I hope in the future the Pitch can find the time and space to publish articles about the success of the downtown area and the millions of dollars of tax revenue that will pump into the city due to the rebirth of downtown Kansas City.
Hilton President, Kansas City, Missouri
Kick in the Head
First of all, great story. I've been wondering about this subject since I started driving by this behemoth each day to and from work. Did Kay forget to do some research into sports leagues "on the rise" and sports leagues "past their prime"?
The rise of professional soccer in the United States over the past 10 years outshines the rise of every other popular sports league in the history of America. It is growing quickly, and the soccer-specific stadiums sprouting up across the land are a real testament of its long-term growth. Los Angeles is strongly supporting two pro soccer teams and has no NFL. Did Kay think a town with barely any youth hockey or basketball would be interested in these two past-their-prime sports?
Walk into any retail box chain in the metro area, and I doubt you'll see even one little Gretzky or LeBron, but you'll see dozens of little Beckhams and Peles on any given weekend shopping between matches with their parents.
Johnson County, along with the wise big boys at Cerner, have made a monumental and future-thinking choice by getting involved with keeping a "league on the rise" in the metro. It goes to show that big business always out-thinks big government when it comes to big spending. Go, Wizards.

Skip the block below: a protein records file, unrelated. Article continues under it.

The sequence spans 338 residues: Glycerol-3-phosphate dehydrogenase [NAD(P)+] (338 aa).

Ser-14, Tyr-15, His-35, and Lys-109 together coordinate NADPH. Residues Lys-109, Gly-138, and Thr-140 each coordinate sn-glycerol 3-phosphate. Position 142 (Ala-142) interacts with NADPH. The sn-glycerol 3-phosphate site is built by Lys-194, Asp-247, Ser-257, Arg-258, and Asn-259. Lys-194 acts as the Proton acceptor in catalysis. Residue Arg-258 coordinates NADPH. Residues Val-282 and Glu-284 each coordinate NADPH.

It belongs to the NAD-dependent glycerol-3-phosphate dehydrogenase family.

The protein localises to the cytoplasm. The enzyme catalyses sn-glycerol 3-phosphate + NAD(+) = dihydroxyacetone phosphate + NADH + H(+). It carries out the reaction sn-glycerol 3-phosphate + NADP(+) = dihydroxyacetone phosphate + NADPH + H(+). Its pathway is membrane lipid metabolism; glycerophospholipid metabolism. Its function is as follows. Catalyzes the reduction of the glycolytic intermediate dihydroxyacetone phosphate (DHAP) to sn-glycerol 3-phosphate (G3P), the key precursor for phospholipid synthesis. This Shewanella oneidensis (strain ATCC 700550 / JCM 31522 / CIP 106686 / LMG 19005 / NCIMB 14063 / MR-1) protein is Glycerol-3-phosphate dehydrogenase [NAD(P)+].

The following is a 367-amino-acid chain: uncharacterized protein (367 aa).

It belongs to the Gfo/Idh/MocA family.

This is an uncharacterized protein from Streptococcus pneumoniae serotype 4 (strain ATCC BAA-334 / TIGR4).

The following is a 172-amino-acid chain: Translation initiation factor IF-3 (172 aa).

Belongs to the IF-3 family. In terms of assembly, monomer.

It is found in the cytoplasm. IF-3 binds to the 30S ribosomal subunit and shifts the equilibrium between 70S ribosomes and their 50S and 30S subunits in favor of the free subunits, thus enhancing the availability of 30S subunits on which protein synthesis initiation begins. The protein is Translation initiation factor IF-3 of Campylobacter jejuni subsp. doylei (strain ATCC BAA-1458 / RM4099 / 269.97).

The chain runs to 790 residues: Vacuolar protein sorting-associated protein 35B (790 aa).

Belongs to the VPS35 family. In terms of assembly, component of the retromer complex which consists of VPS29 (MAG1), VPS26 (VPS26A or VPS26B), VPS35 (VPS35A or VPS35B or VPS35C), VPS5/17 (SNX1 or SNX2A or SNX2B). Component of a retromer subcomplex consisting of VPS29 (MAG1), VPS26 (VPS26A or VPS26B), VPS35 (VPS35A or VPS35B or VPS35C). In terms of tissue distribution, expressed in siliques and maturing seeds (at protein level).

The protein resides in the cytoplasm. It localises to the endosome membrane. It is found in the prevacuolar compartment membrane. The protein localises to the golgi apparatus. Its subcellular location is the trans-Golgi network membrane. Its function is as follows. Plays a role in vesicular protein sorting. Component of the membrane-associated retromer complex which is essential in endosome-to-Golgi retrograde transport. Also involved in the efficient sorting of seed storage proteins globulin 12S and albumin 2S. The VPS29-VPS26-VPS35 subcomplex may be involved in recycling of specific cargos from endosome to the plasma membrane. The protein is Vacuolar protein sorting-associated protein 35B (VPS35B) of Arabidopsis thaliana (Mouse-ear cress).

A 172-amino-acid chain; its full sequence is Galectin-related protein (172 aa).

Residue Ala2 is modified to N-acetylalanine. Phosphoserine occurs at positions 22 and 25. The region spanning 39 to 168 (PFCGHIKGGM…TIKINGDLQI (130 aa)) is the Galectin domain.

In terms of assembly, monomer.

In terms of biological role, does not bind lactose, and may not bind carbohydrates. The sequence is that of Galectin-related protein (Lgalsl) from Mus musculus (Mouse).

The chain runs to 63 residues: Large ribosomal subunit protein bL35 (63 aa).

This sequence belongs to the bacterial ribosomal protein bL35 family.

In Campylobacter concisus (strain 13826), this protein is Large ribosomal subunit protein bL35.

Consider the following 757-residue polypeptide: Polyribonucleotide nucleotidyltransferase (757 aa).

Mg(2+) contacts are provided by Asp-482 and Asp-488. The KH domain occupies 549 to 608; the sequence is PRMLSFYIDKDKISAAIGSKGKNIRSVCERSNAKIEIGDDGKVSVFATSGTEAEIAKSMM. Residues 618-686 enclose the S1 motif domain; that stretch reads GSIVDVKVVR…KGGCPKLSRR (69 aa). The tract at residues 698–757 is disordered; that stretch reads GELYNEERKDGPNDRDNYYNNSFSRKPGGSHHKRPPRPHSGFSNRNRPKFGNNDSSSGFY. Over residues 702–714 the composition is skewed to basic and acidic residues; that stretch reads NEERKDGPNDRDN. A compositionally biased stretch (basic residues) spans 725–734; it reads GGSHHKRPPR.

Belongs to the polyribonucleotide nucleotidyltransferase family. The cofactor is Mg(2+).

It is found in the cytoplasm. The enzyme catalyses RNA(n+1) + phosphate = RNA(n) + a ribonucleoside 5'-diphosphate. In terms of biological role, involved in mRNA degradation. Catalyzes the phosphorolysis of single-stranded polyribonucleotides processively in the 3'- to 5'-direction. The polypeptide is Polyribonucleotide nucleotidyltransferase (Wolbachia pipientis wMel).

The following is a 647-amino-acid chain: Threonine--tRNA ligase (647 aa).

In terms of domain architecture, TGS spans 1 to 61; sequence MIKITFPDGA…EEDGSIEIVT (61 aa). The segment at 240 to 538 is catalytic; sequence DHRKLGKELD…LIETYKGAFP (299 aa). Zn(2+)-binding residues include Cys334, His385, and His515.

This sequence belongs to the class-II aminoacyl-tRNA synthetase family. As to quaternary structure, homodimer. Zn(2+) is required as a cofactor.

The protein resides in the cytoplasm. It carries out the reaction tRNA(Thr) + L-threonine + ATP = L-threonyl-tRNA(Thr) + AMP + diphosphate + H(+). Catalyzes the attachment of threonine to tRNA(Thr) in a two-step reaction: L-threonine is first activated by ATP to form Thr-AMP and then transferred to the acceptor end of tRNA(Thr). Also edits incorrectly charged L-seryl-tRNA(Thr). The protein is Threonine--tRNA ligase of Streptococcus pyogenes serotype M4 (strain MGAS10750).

Hock One Up
"We're Pucked" is a great wake-up call to Kansas Citians, and hopefully it will help persuade those who are making the big decisions at the Sprint Center to follow more realistic paths.
I play hockey and attended and followed the Blades and the Outlaws, so I have a feel for hockey in KC. When talk of the NHL arose, I got a thousand questions about it. We cannot support an NHL team here.
We could, however, do quite well by having an AHL team here. It is a great league where NHLers come and go all of the time. People here like hockey, but not enough to get involved unless there's something special, like a winning team and a new arena. The other minor leagues simply aren't exciting enough.
Additionally, the KC Brigade in the AFL will do wonderfully in the Sprint Center because this is a football town. They will rot in Kemper, but again, fans' ability to see them at a new facility will breathe new life into them. I foresee it doubling attendance right away.
So my question is, could the Sprint Center survive on an AHL team, an AFL team and the many events that could come through KC indoors? Thanks for the front-page attention to this issue.